Questionnaire Form Used in the Survey

Questions asked in the survey consisted of demographic information (e.g., age, department, professional title, position, education, and working hours) and existing status of pain management (e.g., whether to assess the child's pain frequency, patient's complaints, the frequency of receiving training on pain-related knowledge, or whether it is necessary to educate the patient regarding pain).

The Chinese Version of the Pediatric Nurse Practitioners' Knowledge and Attitudes Survey Regarding Pain (PNKAS)

This scale form (Manworren, 2001) has a Cronbach's alpha coefficient of .77 and was introduced and translated by Meng et al. (2006). A total of 42 entries were involved in the Chinese version of PNKAS, which included pain concept (11 items), pain assessment (8 items), drug analgesia (17 items), and analgesia methods (6 items). Among them, items 1 to 25 were true-or-false questions, 26 to 38 were single-choice questions, and 39 to 42 were case analysis questions. Each item accounted for 1 point; the total number of points possible was 42. Accuracy was determined by dividing the number of correct answers by the total number of entries multiplied by 100%. Fifty pediatric nurse practitioners were selected for the preliminary survey and the Cronbach's alpha coefficient was .72 after calculating, which indicated the form was suitable for this study.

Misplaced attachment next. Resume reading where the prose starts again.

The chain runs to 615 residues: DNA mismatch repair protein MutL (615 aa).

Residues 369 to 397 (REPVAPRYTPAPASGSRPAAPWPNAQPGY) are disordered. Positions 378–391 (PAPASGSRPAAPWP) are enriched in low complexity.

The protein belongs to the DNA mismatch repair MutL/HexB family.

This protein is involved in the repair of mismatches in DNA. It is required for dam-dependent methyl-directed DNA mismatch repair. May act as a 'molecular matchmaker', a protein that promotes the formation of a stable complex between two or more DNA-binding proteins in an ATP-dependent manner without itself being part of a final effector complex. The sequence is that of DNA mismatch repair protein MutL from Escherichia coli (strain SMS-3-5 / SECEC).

Survey Method

The multicenter joint method was conducted to investigate the pediatric nurse practitioners' knowledge and attitudes using the WeChat application (Li, Han, Guo, & Sun, 2016). The individuals responsible for this survey who worked in these six tertiary-level children's specialist hospitals underwent training and informed the subjects of the purpose of the survey according to the principle of informed consent and voluntary participation. The individuals were able to log into the WeChat account and access the survey interface by selecting the “Agree” option once they understood the purpose of the survey. Subsequently, they were able to start to complete the questionnaire. The time used to complete the questionnaire was roughly 20 to 30 minutes. The individuals could submit immediately after finishing. If the time was exceeded or an individual completed the questionnaire multiple times, it was considered to be invalid.

Statistical Analysis

SPSS® 17.0 software was used for data entry and statistical analysis, which mainly described the general demographics and existing status of pain management, scores and accuracy of pain knowledge and attitudes according to frequency, composition ratio, mean, and standard deviation. Univariate analysis was performed using the t test, one-way analysis of variance, Mann-Whitney U test, and Kruskal-Wallis H test. Multivariate analysis was performed using multiple stepwise linear regression. In this study, p < .05 was considered statistically significant.